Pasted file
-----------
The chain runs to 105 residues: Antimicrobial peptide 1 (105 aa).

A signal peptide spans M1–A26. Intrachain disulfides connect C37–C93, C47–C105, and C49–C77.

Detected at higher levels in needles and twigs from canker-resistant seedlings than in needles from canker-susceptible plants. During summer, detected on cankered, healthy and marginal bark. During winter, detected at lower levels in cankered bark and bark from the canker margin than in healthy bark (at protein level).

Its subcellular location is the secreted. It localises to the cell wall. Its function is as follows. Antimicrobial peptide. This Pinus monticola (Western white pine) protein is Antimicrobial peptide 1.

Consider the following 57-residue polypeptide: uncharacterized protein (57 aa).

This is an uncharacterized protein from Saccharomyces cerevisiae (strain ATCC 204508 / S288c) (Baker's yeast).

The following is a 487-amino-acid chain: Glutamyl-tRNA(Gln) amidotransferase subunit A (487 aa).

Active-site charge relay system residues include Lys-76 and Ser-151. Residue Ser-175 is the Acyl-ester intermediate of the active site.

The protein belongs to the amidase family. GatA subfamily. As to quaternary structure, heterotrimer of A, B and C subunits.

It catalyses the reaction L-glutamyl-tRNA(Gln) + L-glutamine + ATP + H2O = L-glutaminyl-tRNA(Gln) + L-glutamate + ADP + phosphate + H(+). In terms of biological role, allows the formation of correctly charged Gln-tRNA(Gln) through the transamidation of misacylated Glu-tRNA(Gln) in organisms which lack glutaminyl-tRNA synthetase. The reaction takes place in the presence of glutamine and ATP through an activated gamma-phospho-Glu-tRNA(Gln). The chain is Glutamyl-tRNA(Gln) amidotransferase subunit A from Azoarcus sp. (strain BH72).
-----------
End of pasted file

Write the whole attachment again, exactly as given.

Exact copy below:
The chain runs to 105 residues: Antimicrobial peptide 1 (105 aa).

A signal peptide spans M1–A26. Intrachain disulfides connect C37–C93, C47–C105, and C49–C77.

Detected at higher levels in needles and twigs from canker-resistant seedlings than in needles from canker-susceptible plants. During summer, detected on cankered, healthy and marginal bark. During winter, detected at lower levels in cankered bark and bark from the canker margin than in healthy bark (at protein level).

Its subcellular location is the secreted. It localises to the cell wall. Its function is as follows. Antimicrobial peptide. This Pinus monticola (Western white pine) protein is Antimicrobial peptide 1.

Consider the following 57-residue polypeptide: uncharacterized protein (57 aa).

This is an uncharacterized protein from Saccharomyces cerevisiae (strain ATCC 204508 / S288c) (Baker's yeast).

The following is a 487-amino-acid chain: Glutamyl-tRNA(Gln) amidotransferase subunit A (487 aa).

Active-site charge relay system residues include Lys-76 and Ser-151. Residue Ser-175 is the Acyl-ester intermediate of the active site.

The protein belongs to the amidase family. GatA subfamily. As to quaternary structure, heterotrimer of A, B and C subunits.

It catalyses the reaction L-glutamyl-tRNA(Gln) + L-glutamine + ATP + H2O = L-glutaminyl-tRNA(Gln) + L-glutamate + ADP + phosphate + H(+). In terms of biological role, allows the formation of correctly charged Gln-tRNA(Gln) through the transamidation of misacylated Glu-tRNA(Gln) in organisms which lack glutaminyl-tRNA synthetase. The reaction takes place in the presence of glutamine and ATP through an activated gamma-phospho-Glu-tRNA(Gln). The chain is Glutamyl-tRNA(Gln) amidotransferase subunit A from Azoarcus sp. (strain BH72).